SABR

Joe Sewell

This article was written by Bill Johnson.

Opportunity from horrifying tragedy: That was what the death of Cleveland Indians shortstop Ray Chapman presented to 21-year-old Joseph Wheeler Sewell in the late summer of 1920. Chapman, a stellar shortstop for the contending Indians, died on August 17 after being struck in the head by a pitched baseball, and Cleveland had replaced him with second year shortstop Harry Lunte. On September 6, when Lunte pulled a leg muscle that left him unable to play, the Indians purchased Sewell’s contract from the New Orleans Pelicans of the Class A Southern Association. Sewell’s professional experience at the time amounted to 346 at-bats, yet out of necessity he was inserted into the middle of the infield of a team that was competing for the American League pennant.

Sewell debuted on September 10, 1920, against the New York Yankees, going 0-2 at the plate. His arrival was expected to stabilize the infield, and despite his 15 errors in 22 games, 10 hits in his first 24 opportunities provided and unanticipated offensive bonus. The team capped Sewell’s first season with World Series win over Brooklyn, and Cleveland’s double play tandem of Wambsganss and Sewell was set for the next three years. It proved to be the opening foray of what would become a Hall of Fame career for the shortstop.

Joe Sewell was born on October 9, 1898, in Titus, Alabama, to Dr. Wesley “Jabez” and Susan (Hannon) Sewell. One of three future major league players in the family, along with brothers Luke and Tommy, as well as cousin “Rip,” Joe Sewell grew up 30 miles north of Montgomery, playing baseball as a respite from his studies. Dr. Sewell wanted his sons to join the family business as physicians, but the boys had other ideas.

Joe starred in baseball at Wetumpka High School, and after graduating in 1916, enrolled at the University of Alabama, where he planned to prepare for medical school. He also played on both the football and baseball varsity squads and joined the Pi Kappa Phi fraternity. By his senior year, Sewell was sufficiently accomplished and popular to be elected class president, but it was on the athletic fields that he found his true calling. Sewell started for three years at second base for the Crimson Tide and was joined in the infield by future major league outfielder Riggs Stephenson at shortstop. The two would play together for Cleveland from 1921-1923. The 1918 Alabama team actually had five future major league players, with Dan Boone, Francis Pratt, and Lena Stiles rounding out the roster, and Joe’s brother Luke joined in 1919.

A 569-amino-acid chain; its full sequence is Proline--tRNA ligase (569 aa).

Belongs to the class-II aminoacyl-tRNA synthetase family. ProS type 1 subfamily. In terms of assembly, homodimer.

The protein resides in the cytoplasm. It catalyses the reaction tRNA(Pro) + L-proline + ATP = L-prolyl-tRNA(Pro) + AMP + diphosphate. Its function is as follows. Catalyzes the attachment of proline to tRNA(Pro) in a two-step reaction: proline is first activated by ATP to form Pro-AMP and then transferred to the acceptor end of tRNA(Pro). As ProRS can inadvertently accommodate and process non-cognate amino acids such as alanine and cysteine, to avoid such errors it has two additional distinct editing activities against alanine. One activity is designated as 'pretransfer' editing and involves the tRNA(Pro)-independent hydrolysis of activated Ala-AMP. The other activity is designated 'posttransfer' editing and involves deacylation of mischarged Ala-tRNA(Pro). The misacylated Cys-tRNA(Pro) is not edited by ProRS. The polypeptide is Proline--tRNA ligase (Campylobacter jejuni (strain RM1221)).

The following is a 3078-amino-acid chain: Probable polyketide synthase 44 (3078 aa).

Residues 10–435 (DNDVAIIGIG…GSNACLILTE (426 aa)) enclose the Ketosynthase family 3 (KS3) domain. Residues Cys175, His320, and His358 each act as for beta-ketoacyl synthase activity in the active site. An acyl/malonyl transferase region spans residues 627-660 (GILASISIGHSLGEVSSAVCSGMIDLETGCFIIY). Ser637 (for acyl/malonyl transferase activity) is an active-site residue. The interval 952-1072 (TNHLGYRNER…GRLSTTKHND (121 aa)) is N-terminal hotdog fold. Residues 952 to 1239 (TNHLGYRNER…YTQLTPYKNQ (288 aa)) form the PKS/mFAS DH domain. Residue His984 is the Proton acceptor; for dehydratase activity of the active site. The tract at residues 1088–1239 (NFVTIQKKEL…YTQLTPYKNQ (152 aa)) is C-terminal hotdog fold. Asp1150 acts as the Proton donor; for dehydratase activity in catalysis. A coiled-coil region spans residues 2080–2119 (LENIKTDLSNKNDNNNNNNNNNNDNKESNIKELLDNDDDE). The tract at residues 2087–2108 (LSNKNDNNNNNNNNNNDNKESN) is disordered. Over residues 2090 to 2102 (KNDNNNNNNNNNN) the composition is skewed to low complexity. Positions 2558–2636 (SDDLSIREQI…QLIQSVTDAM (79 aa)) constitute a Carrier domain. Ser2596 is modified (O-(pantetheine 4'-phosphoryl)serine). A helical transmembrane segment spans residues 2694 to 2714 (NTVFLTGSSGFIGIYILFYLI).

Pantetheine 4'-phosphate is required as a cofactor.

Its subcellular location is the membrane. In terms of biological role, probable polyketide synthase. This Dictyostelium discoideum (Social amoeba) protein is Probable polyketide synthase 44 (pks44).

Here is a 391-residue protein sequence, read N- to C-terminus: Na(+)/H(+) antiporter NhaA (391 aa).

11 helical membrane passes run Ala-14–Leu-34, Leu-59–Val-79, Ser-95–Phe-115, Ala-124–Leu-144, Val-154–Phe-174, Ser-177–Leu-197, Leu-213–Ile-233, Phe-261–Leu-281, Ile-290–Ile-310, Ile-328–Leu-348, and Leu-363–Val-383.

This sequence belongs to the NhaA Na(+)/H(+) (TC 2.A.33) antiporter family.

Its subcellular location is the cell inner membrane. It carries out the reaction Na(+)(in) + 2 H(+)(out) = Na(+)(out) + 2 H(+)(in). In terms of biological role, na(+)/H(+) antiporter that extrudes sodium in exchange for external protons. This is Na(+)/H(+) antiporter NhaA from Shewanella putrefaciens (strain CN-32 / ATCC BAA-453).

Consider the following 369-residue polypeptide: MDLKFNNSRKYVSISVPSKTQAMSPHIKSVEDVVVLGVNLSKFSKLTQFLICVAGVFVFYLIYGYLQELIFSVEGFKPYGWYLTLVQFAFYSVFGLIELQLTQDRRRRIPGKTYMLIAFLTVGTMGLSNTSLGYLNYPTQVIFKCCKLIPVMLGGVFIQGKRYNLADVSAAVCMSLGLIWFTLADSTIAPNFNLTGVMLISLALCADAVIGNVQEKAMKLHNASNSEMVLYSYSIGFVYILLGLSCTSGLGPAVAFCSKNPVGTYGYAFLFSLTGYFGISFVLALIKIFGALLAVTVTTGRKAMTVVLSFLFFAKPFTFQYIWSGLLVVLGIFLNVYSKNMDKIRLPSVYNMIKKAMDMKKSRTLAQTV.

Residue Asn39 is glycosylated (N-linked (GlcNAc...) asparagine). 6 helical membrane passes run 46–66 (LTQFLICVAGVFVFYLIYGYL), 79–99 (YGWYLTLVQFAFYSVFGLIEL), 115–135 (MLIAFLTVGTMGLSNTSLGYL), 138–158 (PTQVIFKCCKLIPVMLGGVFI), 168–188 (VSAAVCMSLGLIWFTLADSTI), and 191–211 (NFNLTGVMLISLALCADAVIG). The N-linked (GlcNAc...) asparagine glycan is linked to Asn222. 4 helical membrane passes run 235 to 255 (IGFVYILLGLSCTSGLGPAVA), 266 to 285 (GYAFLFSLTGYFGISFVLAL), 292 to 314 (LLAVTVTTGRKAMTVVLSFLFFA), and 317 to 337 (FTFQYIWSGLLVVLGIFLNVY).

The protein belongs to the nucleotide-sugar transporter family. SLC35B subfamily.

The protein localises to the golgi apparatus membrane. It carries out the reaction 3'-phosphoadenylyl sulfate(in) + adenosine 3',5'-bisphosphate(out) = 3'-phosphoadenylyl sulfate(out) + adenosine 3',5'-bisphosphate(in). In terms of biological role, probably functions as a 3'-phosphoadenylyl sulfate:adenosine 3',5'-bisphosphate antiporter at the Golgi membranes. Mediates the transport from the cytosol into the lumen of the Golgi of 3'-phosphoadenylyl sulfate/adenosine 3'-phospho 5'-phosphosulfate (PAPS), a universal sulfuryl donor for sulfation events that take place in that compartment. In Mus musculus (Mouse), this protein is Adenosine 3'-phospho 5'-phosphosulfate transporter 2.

With all that talent, it was inevitable that the Tide should prosper. The 1918 team posted a 13-4 record, while the 1919 edition improved to 16-2 and the 1920 squad went 14-1 (winning the Southern Intercollegiate Athletic Association title for four consecutive years). Sewell did his part, despite his short stature at 5’5” and only 155 pounds, by setting every hitting and fielding record possible at the university. Upon graduation in 1920, Sewell signed his first professional contract with New Orleans. Now playing for pay, Sewell relied on his one innate and practiced skill—he could always make contact at the plate. He was later quoted: “When I was a boy I’d walk around with a pocket full of rocks or a Coca-Cola top and I can’t remember not being able to hit them with a broom stick handle.”